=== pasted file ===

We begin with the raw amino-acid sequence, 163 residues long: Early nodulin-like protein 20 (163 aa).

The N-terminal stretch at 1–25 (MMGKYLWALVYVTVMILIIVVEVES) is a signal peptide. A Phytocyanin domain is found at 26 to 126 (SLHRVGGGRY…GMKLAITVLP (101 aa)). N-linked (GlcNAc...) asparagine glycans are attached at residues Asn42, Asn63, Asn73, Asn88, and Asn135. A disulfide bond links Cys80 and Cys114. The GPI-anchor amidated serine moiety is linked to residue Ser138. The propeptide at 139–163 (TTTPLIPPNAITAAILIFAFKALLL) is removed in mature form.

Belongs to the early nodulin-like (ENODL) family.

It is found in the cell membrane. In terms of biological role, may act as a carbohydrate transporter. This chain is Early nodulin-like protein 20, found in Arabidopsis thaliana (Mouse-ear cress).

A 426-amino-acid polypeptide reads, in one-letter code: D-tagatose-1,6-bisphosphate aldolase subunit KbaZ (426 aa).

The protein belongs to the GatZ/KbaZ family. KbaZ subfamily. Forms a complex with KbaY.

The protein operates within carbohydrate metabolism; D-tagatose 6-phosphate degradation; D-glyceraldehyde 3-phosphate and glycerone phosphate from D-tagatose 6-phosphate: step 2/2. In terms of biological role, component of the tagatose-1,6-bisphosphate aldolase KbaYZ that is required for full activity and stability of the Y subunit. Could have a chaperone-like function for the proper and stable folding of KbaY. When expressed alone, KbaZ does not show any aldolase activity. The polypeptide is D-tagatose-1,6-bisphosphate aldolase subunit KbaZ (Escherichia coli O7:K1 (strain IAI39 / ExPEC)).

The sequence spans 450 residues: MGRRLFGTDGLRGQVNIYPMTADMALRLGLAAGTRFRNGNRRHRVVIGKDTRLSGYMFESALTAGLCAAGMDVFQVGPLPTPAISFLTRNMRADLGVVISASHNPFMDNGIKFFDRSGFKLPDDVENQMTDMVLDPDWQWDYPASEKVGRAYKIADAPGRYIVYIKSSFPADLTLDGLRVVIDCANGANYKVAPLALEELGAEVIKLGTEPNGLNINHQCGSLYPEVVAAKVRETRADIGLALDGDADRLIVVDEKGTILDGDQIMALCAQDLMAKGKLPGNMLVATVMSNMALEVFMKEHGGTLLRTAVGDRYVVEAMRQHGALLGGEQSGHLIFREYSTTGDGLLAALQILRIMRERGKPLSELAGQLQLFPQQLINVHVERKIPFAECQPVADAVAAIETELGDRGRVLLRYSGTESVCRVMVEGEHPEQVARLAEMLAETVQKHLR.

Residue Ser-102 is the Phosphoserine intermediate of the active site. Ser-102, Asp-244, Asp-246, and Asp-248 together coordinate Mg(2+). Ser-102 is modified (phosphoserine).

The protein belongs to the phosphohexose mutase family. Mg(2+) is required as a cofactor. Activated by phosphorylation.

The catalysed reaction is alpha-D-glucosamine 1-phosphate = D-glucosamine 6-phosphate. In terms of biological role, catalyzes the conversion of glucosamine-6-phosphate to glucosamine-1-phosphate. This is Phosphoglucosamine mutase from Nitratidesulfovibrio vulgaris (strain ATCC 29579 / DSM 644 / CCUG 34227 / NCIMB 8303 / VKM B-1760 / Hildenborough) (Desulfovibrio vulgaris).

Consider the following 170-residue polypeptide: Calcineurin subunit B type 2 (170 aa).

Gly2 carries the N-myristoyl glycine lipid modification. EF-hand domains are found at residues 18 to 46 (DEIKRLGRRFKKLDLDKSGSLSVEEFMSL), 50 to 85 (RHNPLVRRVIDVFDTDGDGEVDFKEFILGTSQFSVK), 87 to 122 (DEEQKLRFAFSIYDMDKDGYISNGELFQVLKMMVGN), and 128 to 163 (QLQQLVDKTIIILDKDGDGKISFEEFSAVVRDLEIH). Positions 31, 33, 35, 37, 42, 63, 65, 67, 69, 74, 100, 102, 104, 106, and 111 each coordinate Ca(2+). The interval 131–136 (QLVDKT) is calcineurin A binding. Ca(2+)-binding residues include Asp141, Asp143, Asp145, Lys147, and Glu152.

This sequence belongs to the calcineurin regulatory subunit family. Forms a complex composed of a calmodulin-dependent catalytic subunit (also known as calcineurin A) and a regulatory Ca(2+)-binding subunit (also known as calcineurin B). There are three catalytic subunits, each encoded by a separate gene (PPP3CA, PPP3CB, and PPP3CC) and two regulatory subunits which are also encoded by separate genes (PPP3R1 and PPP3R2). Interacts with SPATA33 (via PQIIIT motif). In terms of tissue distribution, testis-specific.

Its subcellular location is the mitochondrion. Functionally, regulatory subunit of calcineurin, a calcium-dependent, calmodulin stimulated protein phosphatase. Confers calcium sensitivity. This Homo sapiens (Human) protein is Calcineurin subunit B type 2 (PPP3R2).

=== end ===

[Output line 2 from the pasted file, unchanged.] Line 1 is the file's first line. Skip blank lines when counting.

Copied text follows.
The N-terminal stretch at 1–25 (MMGKYLWALVYVTVMILIIVVEVES) is a signal peptide. A Phytocyanin domain is found at 26 to 126 (SLHRVGGGRY…GMKLAITVLP (101 aa)). N-linked (GlcNAc...) asparagine glycans are attached at residues Asn42, Asn63, Asn73, Asn88, and Asn135. A disulfide bond links Cys80 and Cys114. The GPI-anchor amidated serine moiety is linked to residue Ser138. The propeptide at 139–163 (TTTPLIPPNAITAAILIFAFKALLL) is removed in mature form.